DockerCon 2017 Demo: Monitoring Docker Swarm with LED'sThu, Apr 20, 2017
At DockerCon 2017 in Austin I gave a presentation of a Raspberry Pi cluster mixed with some UP boards. The audience really liked the visual effects of the Docker Swarm scaling a service up and down. So I show you some background details what you need to run that demo on your Raspberry Pi cluster as well.
All the effort played off to build that cluster, to find out how to drive LED’s in swarm mode, to put it into my bag and go through customs on my flight from Germany to Austin, Texas. It really was fun to show this the audience and everybody liked it.
To enable you to replay the demo with some Pimoroni Blinkt! LED’s and Raspberry Pi - regardless if you only have Pi Zeros I want to show you the Docker images I used and the commands to show the scaling demo.
The Docker image stefanscherer/monitor is available on the Docker Hub. It is a multi-architecture image that can be used on Linux with Intel or ARM CPU’s.
So just create a Docker swarm with the usual commands
docker swarm init and then join some other workers with the swarm token shown in your terminal.
Start the LED monitor
First we have to start the LED monitor as a service so that it is running on each node of the Docker swarm. The option
--mode global will do this and start one instance on each node. We have to bind mount both the Docker socket and a part of the file system into the container so it can access the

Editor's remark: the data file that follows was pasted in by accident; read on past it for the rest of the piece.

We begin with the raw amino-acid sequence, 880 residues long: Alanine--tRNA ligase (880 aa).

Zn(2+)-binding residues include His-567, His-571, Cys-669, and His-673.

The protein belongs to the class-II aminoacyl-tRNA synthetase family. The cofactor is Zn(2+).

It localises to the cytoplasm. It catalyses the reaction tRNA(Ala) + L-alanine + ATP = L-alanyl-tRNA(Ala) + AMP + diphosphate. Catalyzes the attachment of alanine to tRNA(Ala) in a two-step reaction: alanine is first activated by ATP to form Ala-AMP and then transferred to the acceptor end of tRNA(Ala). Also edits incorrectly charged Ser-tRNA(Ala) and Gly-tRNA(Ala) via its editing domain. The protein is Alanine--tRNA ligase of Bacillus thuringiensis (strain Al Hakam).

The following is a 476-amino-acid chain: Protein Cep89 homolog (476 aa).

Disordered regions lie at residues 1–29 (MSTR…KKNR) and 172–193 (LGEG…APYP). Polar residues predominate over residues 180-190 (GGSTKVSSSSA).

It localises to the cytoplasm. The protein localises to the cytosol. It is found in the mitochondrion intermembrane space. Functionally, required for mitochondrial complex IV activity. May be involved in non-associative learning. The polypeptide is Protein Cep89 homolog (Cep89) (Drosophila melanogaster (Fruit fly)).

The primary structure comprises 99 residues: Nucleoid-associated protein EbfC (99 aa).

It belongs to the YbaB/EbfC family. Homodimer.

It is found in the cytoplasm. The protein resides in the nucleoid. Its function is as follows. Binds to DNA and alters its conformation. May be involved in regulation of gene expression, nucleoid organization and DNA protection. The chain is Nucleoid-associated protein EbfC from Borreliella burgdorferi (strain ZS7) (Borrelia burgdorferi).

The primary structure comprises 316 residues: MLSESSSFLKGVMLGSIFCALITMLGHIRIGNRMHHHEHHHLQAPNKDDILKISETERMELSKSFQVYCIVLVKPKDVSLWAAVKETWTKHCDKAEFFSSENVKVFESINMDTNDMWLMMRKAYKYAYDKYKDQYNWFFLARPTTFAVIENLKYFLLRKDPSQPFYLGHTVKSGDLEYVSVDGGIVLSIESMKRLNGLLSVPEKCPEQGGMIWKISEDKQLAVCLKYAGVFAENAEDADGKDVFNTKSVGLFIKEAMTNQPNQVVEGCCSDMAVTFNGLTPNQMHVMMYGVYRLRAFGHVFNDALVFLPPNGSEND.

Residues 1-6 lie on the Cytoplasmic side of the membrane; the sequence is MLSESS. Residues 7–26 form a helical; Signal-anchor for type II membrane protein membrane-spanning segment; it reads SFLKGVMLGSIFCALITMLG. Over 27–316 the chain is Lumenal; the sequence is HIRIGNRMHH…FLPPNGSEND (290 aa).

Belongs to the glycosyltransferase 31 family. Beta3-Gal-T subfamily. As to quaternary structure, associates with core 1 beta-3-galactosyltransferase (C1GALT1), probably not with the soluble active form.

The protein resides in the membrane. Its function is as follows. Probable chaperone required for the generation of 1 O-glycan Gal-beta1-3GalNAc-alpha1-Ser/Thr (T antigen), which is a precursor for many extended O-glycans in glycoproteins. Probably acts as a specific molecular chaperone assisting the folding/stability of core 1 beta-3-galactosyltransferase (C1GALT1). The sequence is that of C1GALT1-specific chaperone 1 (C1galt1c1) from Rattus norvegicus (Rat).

/sys/class/fs file system.
docker service create --name monitor --mode global \ --restart-condition any --mount type=bind,src=/sys,dst=/sys \ --mount type=bind,src=/var/run/docker.sock,dst=/var/run/docker.sock \ stefanscherer/monitor:1.1.0
Now we are all set to play with scaling an example service.
There is another multi-arch image that I used for the scaling demo. It is the “whoami” web service that responds the container’s hostname.
First we create the service with
docker service create --name whoami stefanscherer/whoami:1.1.0
As said this works with any Raspberry Pi or the UP board that has an Intel Atom CPU. After the image has been downloaded the LED monitor should show one yellow LED lighting up.
Now scale the service a little more eg. to the number of nodes you have to have one LED lighting up per node.
docker service scale whoami=4
Then scale it up a little more
docker service scale whoami=16
And then light up all the LED’s by scaling up to the number of LED’s you have.
docker service scale whoami=32
Another thing that can be visualized is a rolling update. The LED monitor shows each container with a yellow color for version 1.1.0 of the service and blue for version 1.2.0.
So start the rolling update by specifing
--update-parallelism with the number of containers that should be replaced in one step. So Docker Swarm kills that number of containers and starts the new version of it before stopping the next bulk of containers. Use the
--image option to specifiy the new version that should be used by the whoami service.
docker service update --update-parallelism 5 \ --image stefanscherer/whoami:1.2.0 whoami
Now watch what happens. Each destroyed container lights up red and then dims. After a while Docker swarm manager starts the new version and so new LED’s with blue light up. After a while all LED’s have changed from yellow (version 1.1.0) to blue (version 1.2.0). And while this rolling update is going on you still can use this “whoami” service by curl’ing it.
Scale down to one
Another nice effect is to scale down the service back to one as all LED’s will flash up in red and only one LED remains blue.
docker service scale whoami=1
Hope I did make you curious to try it out on your own cluster. Happy hacking and have fun! If you want to improve the visual effects have a look at the Node.js sources in the GitHub repo. Rewrite it in Golang or anything else and suprise me with other nice visual effects.
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Stefan @stefscherercomments powered by Disqus